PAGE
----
Closed-loop solution for black plastics receives £800,000 Government backing

A project aimed at creating a solution for hard-to-recycle black plastic that places recycled content into food-grade packaging has been awarded £800,000 under the UK Government's Innovate UK grant scheme, in order to bring the technology to market.

Closed-loop solution for black plastics receives £800,000 Government backing

The UK is estimated to send more than one million tonnes of black plastics to landfill every year

Called PolyMet, the technology uses a chemical process to remove the dark pigment from coloured, rigid plastics without compromising their structure. With the pigment removed, the material can be more easily detected by traditional recycling machines and, therefore, re-incorporated into future plastic manufacturing processes.

Sorting machines typically cannot detect black plastics because of the carbon pigment, which mean they generally get sent to landfill or incineration. Overall, the UK is estimated to send more than one million tonnes of black plastics to landfill every year – largely because most Material Recycling Facilities (MRF’s) view them as contaminants which are expensive to recycle.

Black and other dark-coloured plastics which do get recycled, meanwhile, are often classed as lower-value by manufacturers, as their appearance is harder to alter.

The PolyMet technology is the result of a collaborative project between recycling compliance scheme Ecosurety, plastic innovations specialist Impact Solutions, recycling specialists Impact Recycling and plastics injection moulder company McLaren Plastics. The government funding, which was announced this morning (26 February), will be used to help these companies further develop the solution in line with industry requirements over the next two years.

“As plastic technology specialists, finding a solution to the 3.5 million tonnes of plastic material currently being dumped in landfill by the UK each year was a challenge we couldn’t resist,” Impact Solutions’ innovation manager Tom Rose said.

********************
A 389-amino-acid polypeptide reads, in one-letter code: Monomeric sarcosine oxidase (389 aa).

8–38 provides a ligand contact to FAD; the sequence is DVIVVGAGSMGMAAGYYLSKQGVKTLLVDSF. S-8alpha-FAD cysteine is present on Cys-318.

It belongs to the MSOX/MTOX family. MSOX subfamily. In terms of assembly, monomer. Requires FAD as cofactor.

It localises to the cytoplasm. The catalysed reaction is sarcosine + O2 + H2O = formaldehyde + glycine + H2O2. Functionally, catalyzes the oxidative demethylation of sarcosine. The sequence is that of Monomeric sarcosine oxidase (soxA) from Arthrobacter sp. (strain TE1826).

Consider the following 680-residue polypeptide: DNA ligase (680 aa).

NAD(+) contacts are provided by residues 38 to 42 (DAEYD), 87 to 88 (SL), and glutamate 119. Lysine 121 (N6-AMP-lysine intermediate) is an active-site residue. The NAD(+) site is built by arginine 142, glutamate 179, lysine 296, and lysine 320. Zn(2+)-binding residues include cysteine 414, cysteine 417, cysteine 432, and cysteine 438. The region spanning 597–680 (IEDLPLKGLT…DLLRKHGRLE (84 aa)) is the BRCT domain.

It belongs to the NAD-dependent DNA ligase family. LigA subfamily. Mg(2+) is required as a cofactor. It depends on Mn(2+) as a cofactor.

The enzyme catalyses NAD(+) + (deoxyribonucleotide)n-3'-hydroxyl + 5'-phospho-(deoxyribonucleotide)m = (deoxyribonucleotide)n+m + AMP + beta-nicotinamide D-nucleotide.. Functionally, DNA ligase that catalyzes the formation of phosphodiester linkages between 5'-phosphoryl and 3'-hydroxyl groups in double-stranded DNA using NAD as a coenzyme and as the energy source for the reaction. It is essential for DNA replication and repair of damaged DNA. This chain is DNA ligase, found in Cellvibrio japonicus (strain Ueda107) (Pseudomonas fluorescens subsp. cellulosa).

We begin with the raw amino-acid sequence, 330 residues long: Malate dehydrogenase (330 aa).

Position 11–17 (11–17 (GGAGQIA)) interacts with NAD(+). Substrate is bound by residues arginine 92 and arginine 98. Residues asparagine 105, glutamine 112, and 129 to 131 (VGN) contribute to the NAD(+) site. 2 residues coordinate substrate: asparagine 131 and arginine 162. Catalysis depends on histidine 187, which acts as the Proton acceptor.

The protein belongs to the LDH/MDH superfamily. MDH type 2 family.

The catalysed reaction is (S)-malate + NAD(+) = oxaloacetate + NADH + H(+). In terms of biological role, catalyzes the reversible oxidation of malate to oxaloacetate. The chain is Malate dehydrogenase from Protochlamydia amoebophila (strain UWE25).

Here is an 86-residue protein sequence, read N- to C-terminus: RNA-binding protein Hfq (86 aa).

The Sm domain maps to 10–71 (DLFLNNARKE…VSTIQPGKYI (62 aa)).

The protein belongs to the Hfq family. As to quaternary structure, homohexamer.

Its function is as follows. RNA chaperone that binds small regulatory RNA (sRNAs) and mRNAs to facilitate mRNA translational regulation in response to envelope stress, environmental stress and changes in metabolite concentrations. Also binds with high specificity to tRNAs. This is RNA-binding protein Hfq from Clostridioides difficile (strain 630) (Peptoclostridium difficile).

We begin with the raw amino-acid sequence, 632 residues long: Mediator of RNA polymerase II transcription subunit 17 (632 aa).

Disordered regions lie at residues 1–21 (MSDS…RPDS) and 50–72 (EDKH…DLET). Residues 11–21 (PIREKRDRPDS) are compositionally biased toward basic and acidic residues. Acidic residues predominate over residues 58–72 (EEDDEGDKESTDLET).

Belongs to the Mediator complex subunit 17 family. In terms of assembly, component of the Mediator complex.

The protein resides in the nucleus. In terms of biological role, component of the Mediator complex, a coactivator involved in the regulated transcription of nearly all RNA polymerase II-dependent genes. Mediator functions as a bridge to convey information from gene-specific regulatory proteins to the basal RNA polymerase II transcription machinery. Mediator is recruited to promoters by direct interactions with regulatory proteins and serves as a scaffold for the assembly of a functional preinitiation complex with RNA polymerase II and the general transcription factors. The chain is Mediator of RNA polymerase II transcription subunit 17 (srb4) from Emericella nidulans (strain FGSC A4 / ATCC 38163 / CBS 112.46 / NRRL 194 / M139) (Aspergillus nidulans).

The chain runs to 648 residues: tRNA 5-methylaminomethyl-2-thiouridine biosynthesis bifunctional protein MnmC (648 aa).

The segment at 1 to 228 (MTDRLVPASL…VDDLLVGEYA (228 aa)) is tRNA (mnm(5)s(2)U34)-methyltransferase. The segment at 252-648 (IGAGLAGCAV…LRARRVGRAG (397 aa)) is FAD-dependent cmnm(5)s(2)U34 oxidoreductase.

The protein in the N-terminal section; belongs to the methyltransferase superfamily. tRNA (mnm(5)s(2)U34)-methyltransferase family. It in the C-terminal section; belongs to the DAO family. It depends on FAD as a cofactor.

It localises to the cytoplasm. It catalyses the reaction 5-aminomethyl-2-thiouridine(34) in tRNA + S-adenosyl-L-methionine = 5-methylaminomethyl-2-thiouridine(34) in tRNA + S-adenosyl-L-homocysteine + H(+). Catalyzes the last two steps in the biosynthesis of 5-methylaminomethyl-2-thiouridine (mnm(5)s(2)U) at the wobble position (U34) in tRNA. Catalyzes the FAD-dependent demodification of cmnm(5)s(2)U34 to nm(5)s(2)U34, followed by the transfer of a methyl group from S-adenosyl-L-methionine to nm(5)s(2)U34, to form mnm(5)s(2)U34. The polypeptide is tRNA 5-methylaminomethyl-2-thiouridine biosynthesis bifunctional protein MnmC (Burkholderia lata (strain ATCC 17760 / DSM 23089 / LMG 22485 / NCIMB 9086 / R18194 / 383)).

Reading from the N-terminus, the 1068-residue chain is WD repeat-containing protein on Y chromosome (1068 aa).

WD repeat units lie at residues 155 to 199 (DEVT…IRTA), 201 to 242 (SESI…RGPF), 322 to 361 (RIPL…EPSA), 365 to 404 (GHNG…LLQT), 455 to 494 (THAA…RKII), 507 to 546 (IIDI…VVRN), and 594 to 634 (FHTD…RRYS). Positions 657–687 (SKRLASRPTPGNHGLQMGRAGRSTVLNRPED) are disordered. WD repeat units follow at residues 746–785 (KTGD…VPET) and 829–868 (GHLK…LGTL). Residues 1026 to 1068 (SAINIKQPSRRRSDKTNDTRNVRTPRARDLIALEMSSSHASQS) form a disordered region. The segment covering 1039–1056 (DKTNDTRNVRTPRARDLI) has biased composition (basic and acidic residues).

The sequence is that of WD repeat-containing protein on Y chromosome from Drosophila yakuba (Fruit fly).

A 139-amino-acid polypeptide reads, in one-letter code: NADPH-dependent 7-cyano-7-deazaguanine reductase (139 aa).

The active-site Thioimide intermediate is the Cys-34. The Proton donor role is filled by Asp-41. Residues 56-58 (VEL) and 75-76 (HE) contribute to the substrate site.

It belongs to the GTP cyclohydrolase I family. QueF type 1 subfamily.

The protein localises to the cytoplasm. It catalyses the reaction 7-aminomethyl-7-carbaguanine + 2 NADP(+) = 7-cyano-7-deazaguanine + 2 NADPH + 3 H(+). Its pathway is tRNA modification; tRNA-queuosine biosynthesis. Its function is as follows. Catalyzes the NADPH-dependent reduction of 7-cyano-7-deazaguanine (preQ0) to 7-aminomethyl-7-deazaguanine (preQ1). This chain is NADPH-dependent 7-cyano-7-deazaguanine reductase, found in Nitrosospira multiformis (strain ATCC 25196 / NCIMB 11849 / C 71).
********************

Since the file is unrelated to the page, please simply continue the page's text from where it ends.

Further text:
“This £800,000 InnovateUK grant is welcome recognition of the work we have undertaken so far and an endorsement of the positive impact that PolyMet could have for producers, reprocessors and on the environment.”

Looking to the future, the four companies behind the PolyMet project are hoping to scale up the production of the technology until it becomes a low-cost option for existing recycling facilities. They claim that, by capturing and re-valuing a resource stream which has historically been viewed as waste, more jobs can be created and the UK’s recycling sector can become more environmentally and socially sustainable.

Closing the (black) plastic loop

The awarding of the funding comes as the as the Department for the Environment, Food and Rural Affairs (Defra) is consulting on measures outlined in its updated Resources and Waste Strategy, which was published shortly before Christmas 2018.

The strategy, which is the first of its kind in the UK in more than a decade, confirms Chancellor Philip Hammond’s new tax on plastic packaging which does not include at least 30% recycled content. This move may also be coupled with tax breaks for firms who are working to re-design their plastic packaging in line with circular economy principles.

Those behind the PolyMet product claim that their solution could help producers meet their recycled content targets and avoid this tax by providing them with a previously untapped stream of low-cost recycled material. The tax is due to come into force in 2022.

The PolyMet project is just one of several schemes currently aiming to tackle the black plastics challenge.

Last year, Tesco, Sainsbury’s and Marks & Spencer (M&S) revealed that they had been working with packaging production firm Viridor to develop a technology which enables sensors in recycling machinery to accurately detect black plastic, for example. The solution is estimated to recycle 120 tonnes of plastic every month within the UK.

As such solutions continue to emerge, several companies have moved to eliminate black plastic packaging from their products altogether, in order to improve the recyclability of their packaging more rapidly. The likes of  Quorn Foods, Waitrose & Partners, Aldi and Lidl have all set specific reduction or elimination targets for black plastics in recent months.

Sarah George   

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